Enough Is Enough: Fraud-ridden Banks Are Not L.A.’s Only Option

“Epic in scale, unprecedented in world history. That is how William K. Black, professor of law and economics and former bank fraud investigator, describes the frauds in which JPMorgan Chase (JPM) has now been implicated. They involve more than a dozen felonies, including bid-rigging on municipal bond debt; colluding to rig interest rates on hundreds of trillions of dollars in mortgages, derivatives and other contracts; exposing investors to excessive risk; failing to disclose known risks, including those in the Bernie Madoff scandal; and engaging in multiple forms of mortgage fraud.

So why, asks Chicago Alderwoman Leslie Hairston, are we still doing business with them? She plans to introduce a city council ordinance deleting JPM from the city’s list of designated municipal depositories. As quoted in the January 14th Chicago Sun-Times:

The bank has violated the city code by making admissions of dishonesty and deceit in the way they dealt with their investors in the mortgage securities and Bernie Madoff Ponzi scandals. . . . We use this code against city contractors and all the small companies, why wouldn’t we use this against one of the largest banks in the world?

A similar move has been recommended for the City of Los Angeles by L.A. City Councilman Gil Cedillo. But in a January 19th editorial titled “There’s No Profit in L A. Bashing JPMorgan Chase,” the L.A. Times editorial board warned against pulling the city’s money out of JPM and other mega-banks – even though the city attorney is suing them for allegedly causing an epidemic of foreclosures in minority neighborhoods.

 “L.A. relies on these banks,” says The Times, “for long-term financing to build bridges and restore lakes, and for short-term financing to pay the bills.” The editorial noted that a similar proposal brought in the fall of 2011 by then-Councilman Richard Alarcon, backed by Occupy L.A., was abandoned because it would have resulted in termination fees and higher interest payments by the city.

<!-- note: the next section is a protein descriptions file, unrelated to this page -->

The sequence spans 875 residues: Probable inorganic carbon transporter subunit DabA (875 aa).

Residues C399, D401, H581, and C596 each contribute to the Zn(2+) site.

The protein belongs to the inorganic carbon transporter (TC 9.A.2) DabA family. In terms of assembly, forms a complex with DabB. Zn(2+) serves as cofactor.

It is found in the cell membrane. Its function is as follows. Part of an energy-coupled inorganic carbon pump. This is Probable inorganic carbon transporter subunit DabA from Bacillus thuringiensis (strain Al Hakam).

It seems we must bow to our oppressors because we have no viable alternative – or do we? What if there is an alternative that would not only save the city money but would be a safer place to deposit its funds than in Wall Street banks?

The Tiny State That Broke Free

There is a place where they don’t bow. Where they don’t park their assets on Wall Street and play the mega-bank game, and haven’t for almost 100 years. Where they escaped the 2008 banking crisis and have no government debt, the lowest foreclosure rate in the country, the lowest default rate on credit card debt, and the lowest unemployment rate. They also have the only publicly-owned bank.

The place is North Dakota, and their state-owned Bank of North Dakota (BND) is a model for Los Angeles and other cities, counties, and states.

Like the BND, a public bank of the City of Los Angeles would not be a commercial bank and would not compete with commercial banks. In fact, it would partner with them – using its tax revenue deposits to create credit for lending programs through the magical everyday banking practice of leveraging capital.

The BND is a major money-maker for North Dakota, returning about $30 million annually in dividends to the treasury – not bad for a state with a population that is less than one-fifth that of the City of Los Angeles. Every year since the 2008 banking crisis, the BND has reported a return on investment of 17-26%.

Like the BND, a Bank of the City of Los Angeles would provide credit for city projects – to build bridges, restore lakes, and pay bills – and this credit would essentially be interest-free, since the city would own the bank and get the interest back. Eliminating interest has been shown to reduce the cost of public projects by 35% or more.

Awesome Possibilities

 Consider what that could mean for Los Angeles. According to the current fiscal budget, the LAX Modernization project is budgeted at $4.11 billion. That’s the sticker price. But what will it cost when you add interest on revenue bonds and other funding sources? The San Francisco-Oakland Bay Bridge earthquake retrofit boondoggle was slated to cost about $6 billion. Interest and bank fees added another $6 billion. Funding through a public bank could have saved taxpayers $6 billion, or 50%.

If Los Angeles owned its own bank, it could also avoid costly “rainy day funds,” which are held by various agencies as surplus taxes. If the city had a low-cost credit line with its own bank, these funds could be released into the general fund, generating massive amounts of new revenue for the city.